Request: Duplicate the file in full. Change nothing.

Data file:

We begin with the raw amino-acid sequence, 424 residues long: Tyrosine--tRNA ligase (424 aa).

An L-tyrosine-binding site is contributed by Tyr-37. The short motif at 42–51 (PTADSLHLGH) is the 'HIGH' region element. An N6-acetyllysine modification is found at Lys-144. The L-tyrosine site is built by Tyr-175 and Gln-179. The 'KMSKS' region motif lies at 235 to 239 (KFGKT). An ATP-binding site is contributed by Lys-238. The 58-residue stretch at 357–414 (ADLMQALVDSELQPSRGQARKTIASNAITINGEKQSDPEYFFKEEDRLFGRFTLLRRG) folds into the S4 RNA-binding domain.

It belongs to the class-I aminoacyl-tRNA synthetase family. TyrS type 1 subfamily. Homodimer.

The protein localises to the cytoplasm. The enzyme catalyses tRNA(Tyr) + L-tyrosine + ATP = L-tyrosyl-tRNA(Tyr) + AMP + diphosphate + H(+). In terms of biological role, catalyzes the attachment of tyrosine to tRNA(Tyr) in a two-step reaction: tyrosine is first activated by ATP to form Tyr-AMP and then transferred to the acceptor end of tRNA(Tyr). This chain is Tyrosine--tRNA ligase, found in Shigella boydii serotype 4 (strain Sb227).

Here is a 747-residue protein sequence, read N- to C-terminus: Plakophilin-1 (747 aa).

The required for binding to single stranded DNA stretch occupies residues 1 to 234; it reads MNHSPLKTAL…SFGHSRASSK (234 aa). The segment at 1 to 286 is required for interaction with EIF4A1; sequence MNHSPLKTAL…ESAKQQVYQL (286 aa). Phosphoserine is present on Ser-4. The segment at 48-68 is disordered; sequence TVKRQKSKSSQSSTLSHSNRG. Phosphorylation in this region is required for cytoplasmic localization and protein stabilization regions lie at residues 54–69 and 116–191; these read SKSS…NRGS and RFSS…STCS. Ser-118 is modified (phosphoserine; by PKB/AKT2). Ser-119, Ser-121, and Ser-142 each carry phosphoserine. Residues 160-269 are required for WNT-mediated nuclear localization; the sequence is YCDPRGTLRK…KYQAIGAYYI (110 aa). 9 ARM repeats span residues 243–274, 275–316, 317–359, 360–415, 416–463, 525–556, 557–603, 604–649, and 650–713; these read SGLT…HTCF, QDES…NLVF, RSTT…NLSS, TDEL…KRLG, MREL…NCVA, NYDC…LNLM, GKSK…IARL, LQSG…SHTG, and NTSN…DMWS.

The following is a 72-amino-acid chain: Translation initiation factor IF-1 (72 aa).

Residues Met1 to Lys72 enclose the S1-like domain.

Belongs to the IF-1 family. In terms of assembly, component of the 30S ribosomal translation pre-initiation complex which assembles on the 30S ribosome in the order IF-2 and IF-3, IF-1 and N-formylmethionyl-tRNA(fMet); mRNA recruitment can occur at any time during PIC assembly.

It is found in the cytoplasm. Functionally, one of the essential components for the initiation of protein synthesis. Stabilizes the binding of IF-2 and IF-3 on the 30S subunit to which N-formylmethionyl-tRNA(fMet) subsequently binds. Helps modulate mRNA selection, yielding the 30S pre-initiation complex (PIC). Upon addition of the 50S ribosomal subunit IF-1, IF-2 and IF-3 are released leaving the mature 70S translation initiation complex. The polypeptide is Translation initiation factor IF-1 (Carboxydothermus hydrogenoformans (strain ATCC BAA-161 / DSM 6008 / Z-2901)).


We begin with the raw amino-acid sequence, 424 residues long: Tyrosine--tRNA ligase (424 aa).

An L-tyrosine-binding site is contributed by Tyr-37. The short motif at 42–51 (PTADSLHLGH) is the 'HIGH' region element. An N6-acetyllysine modification is found at Lys-144. The L-tyrosine site is built by Tyr-175 and Gln-179. The 'KMSKS' region motif lies at 235 to 239 (KFGKT). An ATP-binding site is contributed by Lys-238. The 58-residue stretch at 357–414 (ADLMQALVDSELQPSRGQARKTIASNAITINGEKQSDPEYFFKEEDRLFGRFTLLRRG) folds into the S4 RNA-binding domain.

It belongs to the class-I aminoacyl-tRNA synthetase family. TyrS type 1 subfamily. Homodimer.

The protein localises to the cytoplasm. The enzyme catalyses tRNA(Tyr) + L-tyrosine + ATP = L-tyrosyl-tRNA(Tyr) + AMP + diphosphate + H(+). In terms of biological role, catalyzes the attachment of tyrosine to tRNA(Tyr) in a two-step reaction: tyrosine is first activated by ATP to form Tyr-AMP and then transferred to the acceptor end of tRNA(Tyr). This chain is Tyrosine--tRNA ligase, found in Shigella boydii serotype 4 (strain Sb227).

Here is a 747-residue protein sequence, read N- to C-terminus: Plakophilin-1 (747 aa).

The required for binding to single stranded DNA stretch occupies residues 1 to 234; it reads MNHSPLKTAL…SFGHSRASSK (234 aa). The segment at 1 to 286 is required for interaction with EIF4A1; sequence MNHSPLKTAL…ESAKQQVYQL (286 aa). Phosphoserine is present on Ser-4. The segment at 48-68 is disordered; sequence TVKRQKSKSSQSSTLSHSNRG. Phosphorylation in this region is required for cytoplasmic localization and protein stabilization regions lie at residues 54–69 and 116–191; these read SKSS…NRGS and RFSS…STCS. Ser-118 is modified (phosphoserine; by PKB/AKT2). Ser-119, Ser-121, and Ser-142 each carry phosphoserine. Residues 160-269 are required for WNT-mediated nuclear localization; the sequence is YCDPRGTLRK…KYQAIGAYYI (110 aa). 9 ARM repeats span residues 243–274, 275–316, 317–359, 360–415, 416–463, 525–556, 557–603, 604–649, and 650–713; these read SGLT…HTCF, QDES…NLVF, RSTT…NLSS, TDEL…KRLG, MREL…NCVA, NYDC…LNLM, GKSK…IARL, LQSG…SHTG, and NTSN…DMWS.

The following is a 72-amino-acid chain: Translation initiation factor IF-1 (72 aa).

Residues Met1 to Lys72 enclose the S1-like domain.

Belongs to the IF-1 family. In terms of assembly, component of the 30S ribosomal translation pre-initiation complex which assembles on the 30S ribosome in the order IF-2 and IF-3, IF-1 and N-formylmethionyl-tRNA(fMet); mRNA recruitment can occur at any time during PIC assembly.

It is found in the cytoplasm. Functionally, one of the essential components for the initiation of protein synthesis. Stabilizes the binding of IF-2 and IF-3 on the 30S subunit to which N-formylmethionyl-tRNA(fMet) subsequently binds. Helps modulate mRNA selection, yielding the 30S pre-initiation complex (PIC). Upon addition of the 50S ribosomal subunit IF-1, IF-2 and IF-3 are released leaving the mature 70S translation initiation complex. The polypeptide is Translation initiation factor IF-1 (Carboxydothermus hydrogenoformans (strain ATCC BAA-161 / DSM 6008 / Z-2901)).